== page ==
How to make your region as garden-crazed as Buffalo
How Garden Walk took over WNY
May is the month designated for extra gardening coverage in Spree, so I’m in the middle of preparing that right now. This year I decided to focus on classes, workshops, and reliable online learning (giving a nod to Susan Harris’s gardening video site). I’m almost done, and it’s really surprising how much there is, locally. An extensive horticulture class is held from January through June at the local botanical gardens, the extension holds (less intensive) Communities in Bloom days as well as Master Gardener training, and several independent garden centers offer regular half-day and full-day seminars on pruning, seed-starting, vegetable growing, roses, water gardening, and much more throughout the season. I shouldn’t leave out the garden clubs and plant societies, which host experts at most of their meetings. We have a lot of them too. The Federated Garden Clubs of New York State, which meets in Buffalo yearly, lists thirty Western New York garden clubs that belong to it. I don’t know how many plant societies there are, but I know we have rose, bonsai, orchid, daylily, pond/koi, and hosta groups. They’re active, too, most with Facebook pages. And then there are the neighborhood clubs that are not affiliated with state or national organizations. I was thinking about these when Alan posted about the decline of such groups.
That’s a good number (over 100?) of small garden-related organizations in a roughly four-county area. Why is this? Why is the Buffalo area so crazy about gardening? Many of you have heard about Garden Walk, which is the big urban tour with probably 400 gardens this year, but there are also seventeen smaller walks in suburbs and small towns throughout the region. An open garden program features seventy gardens that can be visited weekly during July. So maybe close to 1,000 gardeners here are expecting visitors this summer. That would require planning, which does include classes, workshops, committees, and clubs. I guess that might be one reason why gardening clubs survive here.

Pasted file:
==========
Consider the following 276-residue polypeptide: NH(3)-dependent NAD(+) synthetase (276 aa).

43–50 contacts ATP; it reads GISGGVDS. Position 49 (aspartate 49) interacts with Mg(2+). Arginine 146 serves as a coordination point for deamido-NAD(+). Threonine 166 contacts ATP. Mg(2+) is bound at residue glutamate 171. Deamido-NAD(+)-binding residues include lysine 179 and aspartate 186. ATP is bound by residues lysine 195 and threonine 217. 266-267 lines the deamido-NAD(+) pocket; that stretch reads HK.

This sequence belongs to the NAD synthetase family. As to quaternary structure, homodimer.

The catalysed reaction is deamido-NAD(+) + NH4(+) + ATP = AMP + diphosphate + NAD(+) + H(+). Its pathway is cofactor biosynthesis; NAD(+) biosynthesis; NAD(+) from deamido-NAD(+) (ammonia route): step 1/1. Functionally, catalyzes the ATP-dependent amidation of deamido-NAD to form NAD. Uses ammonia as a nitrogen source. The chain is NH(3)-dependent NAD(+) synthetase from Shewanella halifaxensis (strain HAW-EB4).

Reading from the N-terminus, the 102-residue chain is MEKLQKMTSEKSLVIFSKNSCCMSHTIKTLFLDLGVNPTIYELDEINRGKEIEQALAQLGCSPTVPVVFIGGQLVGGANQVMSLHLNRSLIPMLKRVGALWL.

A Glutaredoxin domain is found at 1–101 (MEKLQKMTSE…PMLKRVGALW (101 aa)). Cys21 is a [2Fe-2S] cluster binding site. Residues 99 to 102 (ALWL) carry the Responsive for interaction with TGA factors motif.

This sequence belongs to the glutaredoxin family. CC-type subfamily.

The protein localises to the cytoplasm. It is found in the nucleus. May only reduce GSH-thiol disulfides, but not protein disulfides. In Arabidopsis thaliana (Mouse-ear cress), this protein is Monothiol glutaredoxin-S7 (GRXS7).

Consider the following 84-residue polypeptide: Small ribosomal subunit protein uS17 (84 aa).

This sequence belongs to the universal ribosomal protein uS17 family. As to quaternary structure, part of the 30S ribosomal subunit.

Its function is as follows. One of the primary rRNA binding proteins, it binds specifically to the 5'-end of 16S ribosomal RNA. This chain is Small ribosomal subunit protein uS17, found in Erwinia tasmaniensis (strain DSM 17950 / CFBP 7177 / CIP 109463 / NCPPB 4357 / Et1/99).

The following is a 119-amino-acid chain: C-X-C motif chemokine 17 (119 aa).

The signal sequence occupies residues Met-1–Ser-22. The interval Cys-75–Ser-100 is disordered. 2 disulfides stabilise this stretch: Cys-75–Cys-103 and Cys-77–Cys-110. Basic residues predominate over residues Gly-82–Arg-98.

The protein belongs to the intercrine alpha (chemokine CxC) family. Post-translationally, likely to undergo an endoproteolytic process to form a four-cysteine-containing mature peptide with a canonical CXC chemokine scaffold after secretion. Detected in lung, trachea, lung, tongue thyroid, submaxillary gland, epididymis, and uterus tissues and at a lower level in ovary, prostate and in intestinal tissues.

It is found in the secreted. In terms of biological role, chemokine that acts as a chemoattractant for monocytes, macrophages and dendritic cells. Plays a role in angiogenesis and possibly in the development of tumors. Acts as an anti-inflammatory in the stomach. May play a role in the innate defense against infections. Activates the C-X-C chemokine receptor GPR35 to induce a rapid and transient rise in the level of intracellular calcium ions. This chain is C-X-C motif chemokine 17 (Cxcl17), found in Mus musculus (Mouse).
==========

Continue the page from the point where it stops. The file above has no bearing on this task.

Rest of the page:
But before Garden Walk, back in the eighties or before, there was a Buffalo in Bloom competition that awarded 3 prizes in each councilmanic district. I wonder if Garden Walk was in some ways a reaction to this, as it is not juried, and anyone within the area can participate. I believe this open admission is largely the case with the regional walks as well. Most of them are free, too.
Judging from my region alone, I’d have to offer this three-pronged solution to the decline of garden organizations. First, be show-offs. Encourage people to participate in walks and tours. Second, don’t be judgy; there’s always at least one interesting element in even the most unkempt garden space. Third, make sure everybody knows about your fun garden events. It took us a few years to convince the local media that Garden Walk was a thing, but now it’s used as a tourist draw and is surely one of the reasons the Garden Writers Association meets in Buffalo this summer. I hope to see many of you there!